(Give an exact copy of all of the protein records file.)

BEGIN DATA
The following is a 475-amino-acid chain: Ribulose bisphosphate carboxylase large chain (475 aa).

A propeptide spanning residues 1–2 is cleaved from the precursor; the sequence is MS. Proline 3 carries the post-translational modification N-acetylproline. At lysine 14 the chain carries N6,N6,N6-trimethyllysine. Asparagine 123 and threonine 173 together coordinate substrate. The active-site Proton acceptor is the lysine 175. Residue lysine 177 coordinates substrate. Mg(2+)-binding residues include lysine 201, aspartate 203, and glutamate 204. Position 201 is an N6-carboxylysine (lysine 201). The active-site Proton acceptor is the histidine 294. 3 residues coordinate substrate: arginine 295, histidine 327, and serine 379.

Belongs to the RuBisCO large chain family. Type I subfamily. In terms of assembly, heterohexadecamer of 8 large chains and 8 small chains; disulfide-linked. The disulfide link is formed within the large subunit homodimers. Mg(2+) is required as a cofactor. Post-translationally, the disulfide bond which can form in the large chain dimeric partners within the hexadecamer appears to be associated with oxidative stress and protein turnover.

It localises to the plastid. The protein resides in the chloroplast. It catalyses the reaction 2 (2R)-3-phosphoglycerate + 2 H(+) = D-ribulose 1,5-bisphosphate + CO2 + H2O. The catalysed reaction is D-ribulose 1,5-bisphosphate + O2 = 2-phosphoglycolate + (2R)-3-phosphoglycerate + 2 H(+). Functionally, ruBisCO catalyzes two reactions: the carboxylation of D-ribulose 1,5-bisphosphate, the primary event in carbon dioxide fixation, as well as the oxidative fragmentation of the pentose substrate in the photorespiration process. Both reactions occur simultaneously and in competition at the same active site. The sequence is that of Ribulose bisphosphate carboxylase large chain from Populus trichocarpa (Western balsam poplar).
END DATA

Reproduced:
The following is a 475-amino-acid chain: Ribulose bisphosphate carboxylase large chain (475 aa).

A propeptide spanning residues 1–2 is cleaved from the precursor; the sequence is MS. Proline 3 carries the post-translational modification N-acetylproline. At lysine 14 the chain carries N6,N6,N6-trimethyllysine. Asparagine 123 and threonine 173 together coordinate substrate. The active-site Proton acceptor is the lysine 175. Residue lysine 177 coordinates substrate. Mg(2+)-binding residues include lysine 201, aspartate 203, and glutamate 204. Position 201 is an N6-carboxylysine (lysine 201). The active-site Proton acceptor is the histidine 294. 3 residues coordinate substrate: arginine 295, histidine 327, and serine 379.

Belongs to the RuBisCO large chain family. Type I subfamily. In terms of assembly, heterohexadecamer of 8 large chains and 8 small chains; disulfide-linked. The disulfide link is formed within the large subunit homodimers. Mg(2+) is required as a cofactor. Post-translationally, the disulfide bond which can form in the large chain dimeric partners within the hexadecamer appears to be associated with oxidative stress and protein turnover.

It localises to the plastid. The protein resides in the chloroplast. It catalyses the reaction 2 (2R)-3-phosphoglycerate + 2 H(+) = D-ribulose 1,5-bisphosphate + CO2 + H2O. The catalysed reaction is D-ribulose 1,5-bisphosphate + O2 = 2-phosphoglycolate + (2R)-3-phosphoglycerate + 2 H(+). Functionally, ruBisCO catalyzes two reactions: the carboxylation of D-ribulose 1,5-bisphosphate, the primary event in carbon dioxide fixation, as well as the oxidative fragmentation of the pentose substrate in the photorespiration process. Both reactions occur simultaneously and in competition at the same active site. The sequence is that of Ribulose bisphosphate carboxylase large chain from Populus trichocarpa (Western balsam poplar).